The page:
Zila, Inc. (Nasdaq: ZILA) announced it will invest an additional $3 million to accelerate the on-going OraTest(R) Phase III clinical trial. The funds are a portion of the proceeds from the sale of the Company's Zila Dental Supply division, announced on Nov. 5.
Zila Technical Operations Vice President Doug Burkett, PhD, said, "The U.S. Food & Drug Administration (FDA) last year authorized a Phase III clinical trial protocol designed to process some 600 patients at 40 clinical research centers. Zila retained ILEX(TM) Oncology Services to manage this research. Operating within the limitations of our resources, we have brought centers on-line and recruited patients as funding has allowed. The investment of an additional $3 million will allow the Company to initiate additional centers and recruit patients at a faster rate, with the objective of shortening the time to presentation of the new data to the FDA."
Researchers at the Johns Hopkins Head & Neck Cancer Research Center, led by Center Director and renown cancer geneticist Dr. David Sidransky, reported in the Journal of Clinical Cancer Research (July 2001) that new research in genetic markers suggests that the OraTest product "represents a powerful method to detect cancers as well as lesions that are likely to progress to cancer." The OraTest product is a patented five-minute mouthrinse sequence that has been shown to be sensitive for oral squamous cell carcinoma (the most common type of mouth cancer).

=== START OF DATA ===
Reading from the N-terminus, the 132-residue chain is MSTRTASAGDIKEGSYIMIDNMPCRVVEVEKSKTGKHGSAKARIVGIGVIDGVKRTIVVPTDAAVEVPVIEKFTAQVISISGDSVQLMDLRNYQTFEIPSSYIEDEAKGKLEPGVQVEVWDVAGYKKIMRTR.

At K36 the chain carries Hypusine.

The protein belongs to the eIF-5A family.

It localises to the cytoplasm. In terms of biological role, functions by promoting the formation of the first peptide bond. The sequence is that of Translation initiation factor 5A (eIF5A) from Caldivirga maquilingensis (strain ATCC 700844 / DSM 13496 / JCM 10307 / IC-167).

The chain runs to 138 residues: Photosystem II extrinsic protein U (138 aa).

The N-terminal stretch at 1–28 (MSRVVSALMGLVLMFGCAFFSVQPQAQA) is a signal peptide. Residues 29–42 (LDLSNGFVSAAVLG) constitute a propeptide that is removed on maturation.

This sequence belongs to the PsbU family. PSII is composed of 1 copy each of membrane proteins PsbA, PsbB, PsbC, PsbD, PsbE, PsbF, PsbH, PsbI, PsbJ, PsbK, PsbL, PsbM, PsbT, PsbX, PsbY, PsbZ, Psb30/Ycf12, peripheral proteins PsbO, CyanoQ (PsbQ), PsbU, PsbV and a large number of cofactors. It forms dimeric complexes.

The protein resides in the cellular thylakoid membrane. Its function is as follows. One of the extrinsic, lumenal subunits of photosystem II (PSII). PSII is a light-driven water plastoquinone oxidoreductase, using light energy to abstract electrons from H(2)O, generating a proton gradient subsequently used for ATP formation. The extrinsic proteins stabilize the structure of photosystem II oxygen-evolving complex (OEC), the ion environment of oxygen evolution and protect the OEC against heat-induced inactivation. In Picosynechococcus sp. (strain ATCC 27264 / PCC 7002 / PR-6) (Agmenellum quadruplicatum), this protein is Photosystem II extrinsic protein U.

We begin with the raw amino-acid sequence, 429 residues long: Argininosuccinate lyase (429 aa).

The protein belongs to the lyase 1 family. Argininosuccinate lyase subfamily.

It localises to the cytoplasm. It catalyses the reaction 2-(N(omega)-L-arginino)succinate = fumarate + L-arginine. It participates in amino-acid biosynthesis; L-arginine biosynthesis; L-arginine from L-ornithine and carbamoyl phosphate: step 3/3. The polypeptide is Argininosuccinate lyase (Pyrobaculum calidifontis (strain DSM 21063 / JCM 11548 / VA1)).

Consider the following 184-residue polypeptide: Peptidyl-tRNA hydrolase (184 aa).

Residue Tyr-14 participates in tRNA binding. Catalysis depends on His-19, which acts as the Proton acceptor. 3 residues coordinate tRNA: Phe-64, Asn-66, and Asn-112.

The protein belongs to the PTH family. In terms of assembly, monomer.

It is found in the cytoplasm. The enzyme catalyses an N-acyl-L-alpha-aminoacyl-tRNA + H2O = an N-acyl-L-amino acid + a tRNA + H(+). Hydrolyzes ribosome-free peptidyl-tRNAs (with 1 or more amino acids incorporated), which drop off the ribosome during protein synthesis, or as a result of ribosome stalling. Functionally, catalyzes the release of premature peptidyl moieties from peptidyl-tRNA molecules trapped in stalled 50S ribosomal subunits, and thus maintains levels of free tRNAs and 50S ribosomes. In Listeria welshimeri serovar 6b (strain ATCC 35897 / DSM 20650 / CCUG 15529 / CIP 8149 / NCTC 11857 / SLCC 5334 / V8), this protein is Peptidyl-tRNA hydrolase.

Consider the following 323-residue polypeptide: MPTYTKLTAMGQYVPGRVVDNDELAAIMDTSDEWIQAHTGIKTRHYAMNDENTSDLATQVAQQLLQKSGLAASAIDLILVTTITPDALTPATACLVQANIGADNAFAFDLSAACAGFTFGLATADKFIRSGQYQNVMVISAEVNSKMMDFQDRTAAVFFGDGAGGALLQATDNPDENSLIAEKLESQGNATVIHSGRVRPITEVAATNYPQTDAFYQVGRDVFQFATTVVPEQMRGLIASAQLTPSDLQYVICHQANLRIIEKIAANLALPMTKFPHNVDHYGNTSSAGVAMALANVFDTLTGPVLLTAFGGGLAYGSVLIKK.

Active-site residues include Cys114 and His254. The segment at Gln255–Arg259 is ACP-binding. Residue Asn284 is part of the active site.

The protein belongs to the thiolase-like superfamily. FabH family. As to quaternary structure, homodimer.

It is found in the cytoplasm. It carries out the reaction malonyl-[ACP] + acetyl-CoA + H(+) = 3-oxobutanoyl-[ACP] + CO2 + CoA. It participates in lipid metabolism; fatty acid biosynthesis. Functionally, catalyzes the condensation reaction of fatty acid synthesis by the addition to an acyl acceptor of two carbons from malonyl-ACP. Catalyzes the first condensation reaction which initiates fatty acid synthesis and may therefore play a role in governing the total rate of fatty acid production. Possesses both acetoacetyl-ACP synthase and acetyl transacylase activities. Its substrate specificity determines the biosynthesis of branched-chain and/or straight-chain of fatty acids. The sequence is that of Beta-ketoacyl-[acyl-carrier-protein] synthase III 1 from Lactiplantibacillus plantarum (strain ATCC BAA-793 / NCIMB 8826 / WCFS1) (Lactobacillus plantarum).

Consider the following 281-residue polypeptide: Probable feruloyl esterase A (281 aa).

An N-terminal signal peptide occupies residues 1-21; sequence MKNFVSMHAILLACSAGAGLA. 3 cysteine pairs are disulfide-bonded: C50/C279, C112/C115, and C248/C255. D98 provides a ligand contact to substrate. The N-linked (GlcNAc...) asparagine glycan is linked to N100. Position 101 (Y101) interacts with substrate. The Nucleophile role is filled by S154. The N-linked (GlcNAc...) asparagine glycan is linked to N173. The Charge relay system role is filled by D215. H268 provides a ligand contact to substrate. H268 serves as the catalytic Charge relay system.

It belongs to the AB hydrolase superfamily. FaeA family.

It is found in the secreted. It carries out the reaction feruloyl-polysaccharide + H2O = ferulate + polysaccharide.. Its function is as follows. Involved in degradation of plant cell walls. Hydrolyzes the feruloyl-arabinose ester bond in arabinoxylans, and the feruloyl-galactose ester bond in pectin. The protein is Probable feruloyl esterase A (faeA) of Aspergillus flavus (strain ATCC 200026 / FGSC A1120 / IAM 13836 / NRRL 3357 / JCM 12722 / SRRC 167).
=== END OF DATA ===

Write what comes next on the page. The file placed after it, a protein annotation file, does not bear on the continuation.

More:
Independent research completed at another major medical center suggests that components of Zila(R) Tolonium Chloride (the active ingredient in the OraTest product) may kill squamous cancer cells using a selective method of action. Utilizing a National Cancer Institute in vitro chemotherapeutic agent screening test, researchers produced impressive findings for the material. The Company has filed for patent protection related to the therapeutic application of Zila Tolonium Chloride.
Dr. Burkett said funding will be provided to begin pre-clinical research on the potential use of Zila Tolonium Chloride as a therapeutic drug for cancer. "The studies, for which protocols have already been prepared, will be short-term," Dr. Burkett said. This work may further the Company's efforts to attract drug development partners.